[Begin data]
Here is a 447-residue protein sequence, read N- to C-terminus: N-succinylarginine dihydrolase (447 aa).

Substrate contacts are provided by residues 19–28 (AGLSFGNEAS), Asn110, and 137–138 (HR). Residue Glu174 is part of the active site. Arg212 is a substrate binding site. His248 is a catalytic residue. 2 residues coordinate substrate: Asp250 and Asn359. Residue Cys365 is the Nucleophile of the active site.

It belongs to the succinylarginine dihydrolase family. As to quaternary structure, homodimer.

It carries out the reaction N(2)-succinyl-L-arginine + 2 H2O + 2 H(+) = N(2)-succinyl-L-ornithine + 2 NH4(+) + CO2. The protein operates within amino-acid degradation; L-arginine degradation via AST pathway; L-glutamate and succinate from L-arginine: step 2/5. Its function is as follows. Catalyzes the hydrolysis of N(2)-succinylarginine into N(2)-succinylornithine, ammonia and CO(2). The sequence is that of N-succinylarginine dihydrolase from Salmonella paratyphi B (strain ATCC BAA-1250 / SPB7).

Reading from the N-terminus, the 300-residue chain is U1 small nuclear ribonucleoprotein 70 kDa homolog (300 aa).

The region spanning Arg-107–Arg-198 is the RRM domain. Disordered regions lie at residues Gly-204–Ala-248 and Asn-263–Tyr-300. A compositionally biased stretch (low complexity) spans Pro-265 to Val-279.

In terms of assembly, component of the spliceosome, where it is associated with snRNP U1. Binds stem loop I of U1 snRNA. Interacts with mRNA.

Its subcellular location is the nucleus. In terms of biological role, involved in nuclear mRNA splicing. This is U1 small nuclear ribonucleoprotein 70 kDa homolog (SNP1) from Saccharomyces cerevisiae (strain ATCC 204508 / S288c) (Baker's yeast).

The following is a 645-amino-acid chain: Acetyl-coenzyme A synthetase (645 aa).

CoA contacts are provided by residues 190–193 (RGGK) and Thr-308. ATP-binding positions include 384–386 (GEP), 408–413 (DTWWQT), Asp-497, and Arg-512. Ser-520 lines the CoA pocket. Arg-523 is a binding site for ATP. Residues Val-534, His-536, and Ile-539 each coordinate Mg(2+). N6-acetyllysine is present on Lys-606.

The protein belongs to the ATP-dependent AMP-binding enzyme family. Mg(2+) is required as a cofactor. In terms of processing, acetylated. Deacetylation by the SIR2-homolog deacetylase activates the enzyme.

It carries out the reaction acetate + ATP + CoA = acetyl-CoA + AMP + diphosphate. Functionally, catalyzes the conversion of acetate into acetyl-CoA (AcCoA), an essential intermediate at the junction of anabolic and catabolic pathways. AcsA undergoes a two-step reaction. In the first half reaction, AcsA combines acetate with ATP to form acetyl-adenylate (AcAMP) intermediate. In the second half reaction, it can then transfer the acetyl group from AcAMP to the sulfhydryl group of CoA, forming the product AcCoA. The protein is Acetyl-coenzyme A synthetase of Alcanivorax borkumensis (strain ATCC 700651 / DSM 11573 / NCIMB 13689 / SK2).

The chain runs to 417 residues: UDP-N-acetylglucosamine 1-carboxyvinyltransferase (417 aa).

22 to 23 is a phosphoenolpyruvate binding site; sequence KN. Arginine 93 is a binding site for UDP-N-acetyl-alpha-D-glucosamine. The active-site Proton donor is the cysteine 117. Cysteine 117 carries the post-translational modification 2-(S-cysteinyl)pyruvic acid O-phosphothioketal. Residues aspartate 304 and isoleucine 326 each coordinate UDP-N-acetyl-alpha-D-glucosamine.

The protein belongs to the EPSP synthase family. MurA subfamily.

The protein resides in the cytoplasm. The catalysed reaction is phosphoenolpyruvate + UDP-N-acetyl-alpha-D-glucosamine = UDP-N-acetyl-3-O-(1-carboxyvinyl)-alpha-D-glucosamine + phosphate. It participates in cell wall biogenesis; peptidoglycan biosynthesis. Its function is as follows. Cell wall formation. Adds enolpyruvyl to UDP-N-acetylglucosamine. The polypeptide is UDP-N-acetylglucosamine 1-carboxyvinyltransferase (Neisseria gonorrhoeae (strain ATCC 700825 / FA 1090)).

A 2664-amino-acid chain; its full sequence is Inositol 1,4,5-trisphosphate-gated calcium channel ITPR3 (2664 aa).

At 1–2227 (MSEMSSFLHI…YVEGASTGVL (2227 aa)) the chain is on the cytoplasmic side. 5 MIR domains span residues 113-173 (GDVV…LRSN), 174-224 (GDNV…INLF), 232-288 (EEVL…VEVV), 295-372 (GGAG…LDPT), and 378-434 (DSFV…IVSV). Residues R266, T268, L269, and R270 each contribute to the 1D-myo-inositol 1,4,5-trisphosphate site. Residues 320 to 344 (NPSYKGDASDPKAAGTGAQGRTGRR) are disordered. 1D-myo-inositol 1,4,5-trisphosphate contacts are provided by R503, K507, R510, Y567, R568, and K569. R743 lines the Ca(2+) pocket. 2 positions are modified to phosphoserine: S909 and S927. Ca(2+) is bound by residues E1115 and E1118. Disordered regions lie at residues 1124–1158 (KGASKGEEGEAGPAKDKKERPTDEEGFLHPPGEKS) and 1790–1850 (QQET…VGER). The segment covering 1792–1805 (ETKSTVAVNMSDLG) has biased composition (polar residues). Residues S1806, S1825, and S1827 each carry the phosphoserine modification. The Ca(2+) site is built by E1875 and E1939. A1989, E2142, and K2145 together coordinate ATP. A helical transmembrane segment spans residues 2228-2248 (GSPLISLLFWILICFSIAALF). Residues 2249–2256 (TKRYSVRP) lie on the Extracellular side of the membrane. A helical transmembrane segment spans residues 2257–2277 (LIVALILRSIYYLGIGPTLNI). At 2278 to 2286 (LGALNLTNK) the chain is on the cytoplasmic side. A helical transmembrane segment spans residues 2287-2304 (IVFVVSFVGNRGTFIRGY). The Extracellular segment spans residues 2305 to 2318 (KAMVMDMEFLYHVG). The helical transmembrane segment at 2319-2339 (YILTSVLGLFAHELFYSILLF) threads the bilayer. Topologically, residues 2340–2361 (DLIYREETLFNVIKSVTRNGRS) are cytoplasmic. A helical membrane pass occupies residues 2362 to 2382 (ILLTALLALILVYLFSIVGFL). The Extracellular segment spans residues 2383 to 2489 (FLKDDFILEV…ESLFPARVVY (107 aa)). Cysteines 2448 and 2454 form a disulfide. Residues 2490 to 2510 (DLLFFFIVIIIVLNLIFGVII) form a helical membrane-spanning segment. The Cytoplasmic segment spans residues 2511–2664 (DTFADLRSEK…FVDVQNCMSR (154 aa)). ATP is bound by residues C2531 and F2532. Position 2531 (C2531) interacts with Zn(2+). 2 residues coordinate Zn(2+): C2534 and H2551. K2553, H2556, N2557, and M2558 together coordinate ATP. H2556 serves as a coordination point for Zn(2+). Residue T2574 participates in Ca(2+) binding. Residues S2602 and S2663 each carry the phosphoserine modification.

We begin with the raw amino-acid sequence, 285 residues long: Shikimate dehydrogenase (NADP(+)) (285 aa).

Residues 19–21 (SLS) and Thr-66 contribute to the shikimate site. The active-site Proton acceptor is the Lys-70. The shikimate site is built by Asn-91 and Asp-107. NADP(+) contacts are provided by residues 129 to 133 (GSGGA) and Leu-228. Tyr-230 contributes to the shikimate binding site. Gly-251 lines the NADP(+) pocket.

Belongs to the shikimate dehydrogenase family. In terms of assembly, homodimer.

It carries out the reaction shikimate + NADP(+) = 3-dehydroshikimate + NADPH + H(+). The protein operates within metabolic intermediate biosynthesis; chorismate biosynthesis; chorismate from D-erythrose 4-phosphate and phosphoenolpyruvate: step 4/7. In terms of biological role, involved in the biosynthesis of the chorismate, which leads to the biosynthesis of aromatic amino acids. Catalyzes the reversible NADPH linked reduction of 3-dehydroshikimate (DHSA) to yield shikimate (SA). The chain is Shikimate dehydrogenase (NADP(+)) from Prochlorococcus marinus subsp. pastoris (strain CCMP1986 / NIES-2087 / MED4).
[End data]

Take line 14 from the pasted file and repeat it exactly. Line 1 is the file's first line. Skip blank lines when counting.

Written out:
22 to 23 is a phosphoenolpyruvate binding site; sequence KN. Arginine 93 is a binding site for UDP-N-acetyl-alpha-D-glucosamine. The active-site Proton donor is the cysteine 117. Cysteine 117 carries the post-translational modification 2-(S-cysteinyl)pyruvic acid O-phosphothioketal. Residues aspartate 304 and isoleucine 326 each coordinate UDP-N-acetyl-alpha-D-glucosamine.